• Share on Facebook
  • Share on Facebook
  • Share on Linkedin
  • Share by email
  • Share on Facebook
  • Share on Facebook
  • Share on Linkedin
  • Share by email

A cross-party group of MPs and peers set out a roadmap for making EU touring simpler and more financially viable for musicians and crew.

image of two musicians performing


The All-Party Parliamentary Group (APPG) on Music is calling on the government to do more to support British artists and crew touring Europe post-Brexit.

The group's latest report, Let the Music Move - A New Deal for Touring, recommends that the government works with the EU to improve the Trade and Cooperation Agreement (TCA), pushes for a separate Cultural Touring Agreement, and establishes a Music Export Strategy. 

“It’s time to leave aside the divisions and old arguments and focus on what’s right for UK musicians and the UK music industry,” says APPG on Music Chair Kevin Brennan.


The report says barriers introduced by the TCA after the UK left the EU are “clogging the arteries of the sector…damaging its long-term health by reducing growth opportunities, making the UK live music sector less competitive and dismantling the talent pipeline”.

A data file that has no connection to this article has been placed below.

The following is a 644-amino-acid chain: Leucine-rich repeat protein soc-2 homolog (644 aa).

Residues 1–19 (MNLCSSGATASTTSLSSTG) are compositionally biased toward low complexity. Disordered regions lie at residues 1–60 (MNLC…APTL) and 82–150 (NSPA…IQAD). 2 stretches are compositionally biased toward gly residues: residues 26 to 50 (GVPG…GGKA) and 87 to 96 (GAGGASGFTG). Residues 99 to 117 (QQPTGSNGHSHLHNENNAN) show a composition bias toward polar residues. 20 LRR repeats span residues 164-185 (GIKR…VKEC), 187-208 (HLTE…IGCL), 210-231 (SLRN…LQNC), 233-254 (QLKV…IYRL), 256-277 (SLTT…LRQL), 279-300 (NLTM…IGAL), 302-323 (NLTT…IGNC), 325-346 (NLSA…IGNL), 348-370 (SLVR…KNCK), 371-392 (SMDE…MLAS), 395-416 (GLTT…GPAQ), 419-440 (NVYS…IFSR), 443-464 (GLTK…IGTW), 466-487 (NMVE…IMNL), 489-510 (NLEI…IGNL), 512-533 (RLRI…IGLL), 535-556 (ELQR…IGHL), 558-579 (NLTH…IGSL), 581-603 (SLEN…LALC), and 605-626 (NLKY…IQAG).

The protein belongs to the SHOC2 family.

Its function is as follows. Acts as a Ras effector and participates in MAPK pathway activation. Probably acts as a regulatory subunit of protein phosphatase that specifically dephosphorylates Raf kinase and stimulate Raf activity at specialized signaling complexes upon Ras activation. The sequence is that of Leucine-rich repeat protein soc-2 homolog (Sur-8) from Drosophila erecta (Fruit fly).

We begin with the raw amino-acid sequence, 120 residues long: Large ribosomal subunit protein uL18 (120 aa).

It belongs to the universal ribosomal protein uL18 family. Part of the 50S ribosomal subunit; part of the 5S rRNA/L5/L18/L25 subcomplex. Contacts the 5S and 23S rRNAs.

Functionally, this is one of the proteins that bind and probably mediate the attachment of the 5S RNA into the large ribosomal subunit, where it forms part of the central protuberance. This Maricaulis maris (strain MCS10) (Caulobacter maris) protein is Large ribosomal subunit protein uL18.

It calls for touring opportunities that are as paper free as possible, financially viable and simple for all music workers and businesses to navigate.

Among the key recommendations is agreeing an exemption in the TCA for touring cultural workers, akin to the visa-free travel currently permitted for those conducting market research on a business trip or attending overseas trade fairs.

It also says the government should work with individual EU states to agree 90-day visa-free working in a 180-day period. This agreement currently stands with one EU nation, Spain, although shorter agreements exist with the majority of EU countries.

Even if these recommendations are met, problems are likely to persist for some workers. The report notes that for UK music workers working in European musical theatres, theatre orchestras and operas, who often need to be in Europe for an extended period, the 90-days in every 180 remains “insufficient to sustain a career”.

The TCA is up for review in 2025, which the APPG on Music says the government should take as an opportunity to work towards a separate, Europe-wide, Cultural Touring Agreement.

The group says the agreement should include exemptions on cabotage restrictions for registered specialist hauliers travelling in the UK and EU, and a mutually recognised Musicians’ Passport, consisting of a visa and work permit waiver for tours and short-term engagements.

“If the UK Government is to be taken seriously in its commitment to fixing EU touring for the cultural sector, then it must give prominence at every opportunity for the need to reform the TCA,” the report says.

Centralised support

The government should appoint a ‘Touring Tsar’ to act as a single point of contact for the touring cultural sector, according to the report.